Last week we discussed the reality of evil, as it exists even if people want to live in Fantasyland and blame everyone and everything except the perpetrator for the evil done.
Where is God when a nutcase murders people in a school, or movie theater, or anywhere else? Well, God tends to give you what you want — you don’t want God in schools, you can’t blame Him for honoring your request to abandon schools.
You can’t have it both ways — do you want God or not?
Yet what do you do when evil strikes, when life isn’t fair?
- The test comes back positive — it’s cancer. Aggressive. Inoperable. Terminal.
- The phone rings — your wife had a heart attack. She’s gone.
- Or Alzheimer’s will slowly take the ability to function away.
- Or the job which paid the bills is suddenly gone.
Think back to December 1944, during the battle of Bastogne. It’s wintery cold — the coldest in decades. Hitler makes a final push, with a focus on Bastogne.
The Allies rush to defend it.
On December 22nd, the Germans asked the surrounded Americans to “honorably surrender”; General McAuliffe responds with one word:
When pressed for a way to translate the one-word reply into German, the interpreter said it roughly means “Go to Hell, and if you continue to attack we’ll kill every %#@! German entering the city.”
Two days later, the General—on Christmas eve—pens a memo:
What’s merry about all this, you ask? We’re fighting — it’s cold — we aren’t home. … We have stopped cold everything that has been thrown at us from the north, east, south and west … Allied troops are counterattacking in force. We continue to hold Bastogne …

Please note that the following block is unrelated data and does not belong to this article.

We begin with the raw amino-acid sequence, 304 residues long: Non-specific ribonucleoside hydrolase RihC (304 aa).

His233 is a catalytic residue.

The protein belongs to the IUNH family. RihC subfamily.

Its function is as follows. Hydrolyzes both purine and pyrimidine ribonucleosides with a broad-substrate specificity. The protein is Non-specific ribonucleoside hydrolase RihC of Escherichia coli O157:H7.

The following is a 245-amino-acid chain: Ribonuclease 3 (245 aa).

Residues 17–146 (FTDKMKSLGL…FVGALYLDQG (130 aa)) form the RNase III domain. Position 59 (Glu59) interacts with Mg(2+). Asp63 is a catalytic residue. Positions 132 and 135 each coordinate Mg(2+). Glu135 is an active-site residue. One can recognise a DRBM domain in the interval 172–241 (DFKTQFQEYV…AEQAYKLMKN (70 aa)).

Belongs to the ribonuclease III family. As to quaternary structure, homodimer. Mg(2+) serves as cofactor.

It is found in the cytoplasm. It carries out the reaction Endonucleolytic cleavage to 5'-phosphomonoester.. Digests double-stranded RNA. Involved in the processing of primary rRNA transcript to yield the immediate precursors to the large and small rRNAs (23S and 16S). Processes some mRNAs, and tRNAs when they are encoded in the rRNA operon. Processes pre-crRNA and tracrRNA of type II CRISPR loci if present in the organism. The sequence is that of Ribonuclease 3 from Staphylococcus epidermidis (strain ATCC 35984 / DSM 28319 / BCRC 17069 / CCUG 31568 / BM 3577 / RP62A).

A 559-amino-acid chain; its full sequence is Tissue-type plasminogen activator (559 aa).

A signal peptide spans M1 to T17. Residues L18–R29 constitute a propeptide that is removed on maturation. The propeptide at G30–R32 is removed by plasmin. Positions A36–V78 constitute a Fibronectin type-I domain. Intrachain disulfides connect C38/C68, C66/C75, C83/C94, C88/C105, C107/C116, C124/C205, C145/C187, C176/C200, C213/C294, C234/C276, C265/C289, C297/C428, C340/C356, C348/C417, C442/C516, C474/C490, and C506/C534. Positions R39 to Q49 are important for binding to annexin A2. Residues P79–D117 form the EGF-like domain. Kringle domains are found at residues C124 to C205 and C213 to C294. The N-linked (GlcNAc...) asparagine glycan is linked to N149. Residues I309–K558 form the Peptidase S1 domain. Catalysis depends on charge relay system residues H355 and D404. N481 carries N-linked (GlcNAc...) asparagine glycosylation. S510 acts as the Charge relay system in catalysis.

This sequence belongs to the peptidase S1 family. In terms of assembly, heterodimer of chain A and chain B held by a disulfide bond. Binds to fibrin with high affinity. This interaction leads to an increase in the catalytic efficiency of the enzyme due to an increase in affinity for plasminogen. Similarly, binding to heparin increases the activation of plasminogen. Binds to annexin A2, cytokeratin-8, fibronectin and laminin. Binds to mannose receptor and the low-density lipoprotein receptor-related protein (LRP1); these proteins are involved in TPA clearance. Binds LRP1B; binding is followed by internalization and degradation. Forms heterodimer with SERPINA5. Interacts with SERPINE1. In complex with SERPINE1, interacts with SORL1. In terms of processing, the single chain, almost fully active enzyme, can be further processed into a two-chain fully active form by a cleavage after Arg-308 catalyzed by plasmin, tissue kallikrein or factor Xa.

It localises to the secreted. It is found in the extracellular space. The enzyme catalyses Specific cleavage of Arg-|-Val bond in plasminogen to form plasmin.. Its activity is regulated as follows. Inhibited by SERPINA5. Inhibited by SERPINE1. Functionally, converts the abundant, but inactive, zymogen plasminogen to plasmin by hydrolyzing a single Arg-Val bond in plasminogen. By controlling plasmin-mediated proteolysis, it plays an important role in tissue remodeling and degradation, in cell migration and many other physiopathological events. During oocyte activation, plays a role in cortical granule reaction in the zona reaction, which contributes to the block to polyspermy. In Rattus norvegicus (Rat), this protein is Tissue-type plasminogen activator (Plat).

So what does this have to do with you this Christmas? Perhaps it’s been a tough year. Broke. Sick. Cold. Doom. Despair. You’re trying to hold on to the last piece of ground you’ve got, and you’re tired of fighting. But you are never alone, even as you sit silently in your foxhole.
The enemy comes and demands your total surrender.
You can sit out the final few years of the war in a prison camp. Either that, the enemy says, or you’ll be destroyed, your carcass strewn about the frozen tundra, if any large pieces remain.
Never give in, never quit. Sure, service for God is tough, but you’re not called to a cigar-smoking easy chair, you’re called to be a soldier. And that’s tough — in any weather.
Recall yet another lesson from Christmas past:
These are the times that try men’s souls. The summer soldier and the sunshine patriot will, in this crisis, shrink from the service of their country; but he that stands by it now, deserves the love and thanks of man and woman. Tyranny, like hell, is not easily conquered; yet we have this consolation with us, that the harder the conflict, the more glorious the triumph. (Thomas Paine, “The Crisis”)
Cancer? Sickness? Poverty? Peril? All part of the life — you won’t find retirement in the Bible.
Daniel continued to be called, long after he “retired” from official service. You’re never too young, too old, too sick, too broke — too anything. It’s time to dig in, because the battle will be long, hard, and tiring. Count on it.
God didn’t say easy, he said soldier.
STAND UP! It’s time to get off the couch, and get back in the game. Life isn’t easy.
The credit belongs to the man who is actually in the arena, whose face is marred by dust and sweat and blood; who strives valiantly; who errs, who comes short again and again, because there is no effort without error and shortcoming; but who does actually strive to do the deeds; who knows great enthusiasms, the great devotions; who spends himself in a worthy cause; who at the best knows in the end the triumph of high achievement, and who at the worst, if he fails, at least fails while daring greatly … (CITIZENSHIP IN A REPUBLIC, Theodore Roosevelt April 23, 1910)
You continue to serve until you draw your last breath. All the problems you will face … NUTS!
Get help, learn, study, commit, and soldier on.